Rosenkranz recently sent a letter out to the community via email to parents about the situation. “I’m trying to take a rational approach to this conversation that seems very irrational,” he said. “The assumption is, ‘If you’re not with me, you’re against me. Or worse, ‘If you’re not with me, you hate me.’ and that’s completely not true. Hate has nothing to do with it. We just disagree. I engage with people even if we disagree, and I don’t hate them. I respect them and their opinions.

“An educated populace is the foundation of democracy, and families are the foundation of education. And what’s more, I don’t have to define family – it’s a mom and a dad, two moms, two dads, a single mom, single dad … it’s not up to me. But a school being the sole authority on this issue with children and their gender identity, that’s like Les Schwab trying to sell refrigerators. It just doesn’t make sense.”

The letter sent to families on Thursday addressed recent media coverage where the La Center School District (LCSD) was accused of not supporting students as well as issuing “de-merits” to a staff member for asking a student about their gender identity.

In part, the letter from LCSD to families reads: 

“LCSD is committed to working hand-in-hand with families to provide collaborative support to both students and parents/guardians as they bring up their young people in an evolving world.

“Unfortunately, it appears that some individuals and recent media coverage have falsely aligned LCSD with a larger, national, political narrative associated with being unsupportive of students. This is plainly and simply not accurate. Supporting all students, in partnership with their families, is at the hear of everything we do each and every day.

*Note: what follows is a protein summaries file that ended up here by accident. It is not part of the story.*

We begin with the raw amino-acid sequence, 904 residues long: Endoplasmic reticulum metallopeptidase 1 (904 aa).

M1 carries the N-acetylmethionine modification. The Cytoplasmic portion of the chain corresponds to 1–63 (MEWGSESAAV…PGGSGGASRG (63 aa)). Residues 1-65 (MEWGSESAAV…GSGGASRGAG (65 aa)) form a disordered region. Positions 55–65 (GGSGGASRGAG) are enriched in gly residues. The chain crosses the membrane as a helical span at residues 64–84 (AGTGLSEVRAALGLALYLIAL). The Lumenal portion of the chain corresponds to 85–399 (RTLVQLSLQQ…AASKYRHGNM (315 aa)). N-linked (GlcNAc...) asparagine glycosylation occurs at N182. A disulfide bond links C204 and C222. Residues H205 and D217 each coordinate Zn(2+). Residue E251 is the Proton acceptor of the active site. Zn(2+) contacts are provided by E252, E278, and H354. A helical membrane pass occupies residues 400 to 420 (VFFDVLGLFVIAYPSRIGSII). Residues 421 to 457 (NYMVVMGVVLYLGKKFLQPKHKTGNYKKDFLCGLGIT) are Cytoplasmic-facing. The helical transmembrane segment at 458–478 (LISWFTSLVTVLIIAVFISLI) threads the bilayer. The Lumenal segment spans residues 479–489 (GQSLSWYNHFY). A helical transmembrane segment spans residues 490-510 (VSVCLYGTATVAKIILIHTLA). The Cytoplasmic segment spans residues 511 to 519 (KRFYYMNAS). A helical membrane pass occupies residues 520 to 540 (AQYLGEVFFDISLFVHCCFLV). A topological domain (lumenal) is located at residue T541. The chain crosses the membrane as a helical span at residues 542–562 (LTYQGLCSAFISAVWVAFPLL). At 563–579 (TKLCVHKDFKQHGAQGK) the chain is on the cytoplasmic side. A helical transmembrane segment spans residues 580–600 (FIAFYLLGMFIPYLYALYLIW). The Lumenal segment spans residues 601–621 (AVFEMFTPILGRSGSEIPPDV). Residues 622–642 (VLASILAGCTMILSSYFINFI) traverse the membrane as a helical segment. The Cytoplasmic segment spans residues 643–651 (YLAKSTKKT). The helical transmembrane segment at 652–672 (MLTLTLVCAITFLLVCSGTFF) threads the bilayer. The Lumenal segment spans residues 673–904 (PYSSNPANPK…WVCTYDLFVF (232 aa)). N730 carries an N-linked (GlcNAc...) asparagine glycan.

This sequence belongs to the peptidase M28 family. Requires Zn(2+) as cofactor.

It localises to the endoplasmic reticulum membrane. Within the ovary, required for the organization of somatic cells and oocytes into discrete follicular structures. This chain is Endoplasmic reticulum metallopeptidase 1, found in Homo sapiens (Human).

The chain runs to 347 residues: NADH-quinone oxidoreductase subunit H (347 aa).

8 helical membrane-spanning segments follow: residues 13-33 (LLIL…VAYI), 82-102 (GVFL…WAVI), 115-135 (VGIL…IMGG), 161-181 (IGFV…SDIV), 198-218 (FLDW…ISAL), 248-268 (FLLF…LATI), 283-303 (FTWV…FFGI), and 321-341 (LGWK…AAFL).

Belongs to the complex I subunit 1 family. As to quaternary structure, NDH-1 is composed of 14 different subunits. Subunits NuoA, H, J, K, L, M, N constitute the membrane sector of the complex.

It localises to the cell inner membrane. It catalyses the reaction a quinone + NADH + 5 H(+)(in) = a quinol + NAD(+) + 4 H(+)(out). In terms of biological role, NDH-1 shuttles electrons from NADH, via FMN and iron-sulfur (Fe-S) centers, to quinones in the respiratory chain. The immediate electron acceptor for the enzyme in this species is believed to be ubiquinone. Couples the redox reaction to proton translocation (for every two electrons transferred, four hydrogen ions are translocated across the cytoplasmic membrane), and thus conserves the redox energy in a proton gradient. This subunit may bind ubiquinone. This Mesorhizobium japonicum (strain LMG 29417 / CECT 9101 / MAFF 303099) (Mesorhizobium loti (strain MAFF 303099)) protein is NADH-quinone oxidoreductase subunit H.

“Several other inaccuracies have been shared, such as an alleged ‘de-merit’ of staff. This type of practice is not utilized in our district.

“LCSD students are not prohibited from changing and using pronouns. The procedure simply states that LCSD will not proactively canvas or ask students what pronouns they utilize. There has been some confusion and concern expressed by families regarding whether or not students were required to provide pronouns and at what age it is appropriate to ask. LCSD opted for the middle of the road related to this issue and proactively asks students to provide their names. If they want a different name or pronoun, they can provide that and we will use it in accordance with the law.

“Concerns have also been raised about student safety issues related to policy amendments that incorporate families in conversations about pronouns/names, citing fears about potential parent reactions to students’ name/pronoun preferences. We partner with parents on many subjects that involve critical and emotional topics. In the rare instance when, as a school, we believe a child is in harm’s way, we enact established safeguards, processes, and systems at the local and state level to support students who may be harmed by their parents.

“LCSD will continue to maintain our focus on educational excellence in reading, writing, math, science, art, PE, social studies, and more. Please take a moment to read a book with your child or ask what they are reading and engage in those amazing learning-focused conversations.”

Should teachers ask students for their preferred pronouns?*
523 votes

Also read:

Receive comment notifications
Notify of

Newest Most Voted
Inline Feedbacks
View all comments
Would love your thoughts, please comment.x